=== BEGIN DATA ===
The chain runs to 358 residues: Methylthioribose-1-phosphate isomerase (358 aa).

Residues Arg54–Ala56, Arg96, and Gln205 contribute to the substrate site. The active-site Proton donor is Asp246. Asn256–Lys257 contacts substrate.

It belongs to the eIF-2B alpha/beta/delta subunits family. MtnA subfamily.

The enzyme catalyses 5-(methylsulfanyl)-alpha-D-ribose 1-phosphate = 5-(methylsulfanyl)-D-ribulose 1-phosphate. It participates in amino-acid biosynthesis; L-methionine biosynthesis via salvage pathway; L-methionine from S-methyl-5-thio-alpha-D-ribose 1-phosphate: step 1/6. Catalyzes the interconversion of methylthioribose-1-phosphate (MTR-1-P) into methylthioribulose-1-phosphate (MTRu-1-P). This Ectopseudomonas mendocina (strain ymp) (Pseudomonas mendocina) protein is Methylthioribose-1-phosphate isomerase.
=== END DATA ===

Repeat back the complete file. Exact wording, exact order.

The chain runs to 358 residues: Methylthioribose-1-phosphate isomerase (358 aa).

Residues Arg54–Ala56, Arg96, and Gln205 contribute to the substrate site. The active-site Proton donor is Asp246. Asn256–Lys257 contacts substrate.

It belongs to the eIF-2B alpha/beta/delta subunits family. MtnA subfamily.

The enzyme catalyses 5-(methylsulfanyl)-alpha-D-ribose 1-phosphate = 5-(methylsulfanyl)-D-ribulose 1-phosphate. It participates in amino-acid biosynthesis; L-methionine biosynthesis via salvage pathway; L-methionine from S-methyl-5-thio-alpha-D-ribose 1-phosphate: step 1/6. Catalyzes the interconversion of methylthioribose-1-phosphate (MTR-1-P) into methylthioribulose-1-phosphate (MTRu-1-P). This Ectopseudomonas mendocina (strain ymp) (Pseudomonas mendocina) protein is Methylthioribose-1-phosphate isomerase.